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The Engaged Hand Washer: Patient Protector #1

Jim Mann's picture

APIC 2019 Handwashing Preview

Handwashing remains a process basically out of control in healthcare. There are no clear standards, thus no variance reports and no objective data to reward success or discipline nonperformance. Unwashed hands endanger brands and are a major contributing factor to the 479,000 annual deaths attributed to infections acquired in hospitals and nursing homes. June 12th -14th will see the largest gathering of infection prevention professionals in the world at the 46th annual APIC conference (Association for Professionals in Infection Control and Epidemiology), held at the Philadelphia Convention Center.

Patient-protecting caregivers will assemble to assess the latest handwashing information and experience new HAI-reducing technologies (Healthcare Associated Infections). Educational sessions will put handwashing under the collaborative microscope and at the top of the list of potential infection-reducing, cost-saving actions. Similarly, hand hygiene debates will ripple through the exhibit floor with a focus on the long-awaited clinical research that directly connects increased handwashing with decreased HAIs.

In an opening foray on HAIs, at the Handwashing Compliance Demo Area, booth 1737, attendees will interactively dive into resolving the handwashing issue from the Why to the How with an emphasis on verifiable, sustainable behavior change. The core solution is the “engaged hand washer”, made possible by real data reported in real time rather than the late-arriving estimates created by flawed observational techniques.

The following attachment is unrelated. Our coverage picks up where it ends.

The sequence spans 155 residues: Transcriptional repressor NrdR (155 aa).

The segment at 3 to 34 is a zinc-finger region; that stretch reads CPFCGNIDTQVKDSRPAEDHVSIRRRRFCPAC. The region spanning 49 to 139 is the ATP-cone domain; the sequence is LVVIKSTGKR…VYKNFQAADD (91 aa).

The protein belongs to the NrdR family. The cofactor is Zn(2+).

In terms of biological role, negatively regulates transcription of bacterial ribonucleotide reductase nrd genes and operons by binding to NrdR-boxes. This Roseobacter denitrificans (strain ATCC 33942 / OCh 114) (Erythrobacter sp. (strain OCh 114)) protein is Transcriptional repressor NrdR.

This bar chart is an estimated research summary for the three most accepted means of verifying handwashing compliance. This is also a downloadable instrument for collaborators to agree a norm for Hand Washes per Caregiver Hour (HW/CH).

Continuous Improvement (CI) will be another intense topic as The Joint Commission keeps the pressure on patient safety with its “zero tolerance” handwashing policy. CI clearly works best where actions and outcomes can be measured. This has been sorely lacking in acute care handwashing and all but completely absent in long-term care. This drives the preponderance of technology developers to share their solutions on the APIC exhibit floor.

The Joint Commission is increasingly troubled by well-meaning staffers annually reporting 90% compliance when in reality it is more likely to be in the 30%-40% range. This gap has been confirmed in almost all those facilities with electronic monitoring technologies added to their observational, “secret shopper” reporting protocols.

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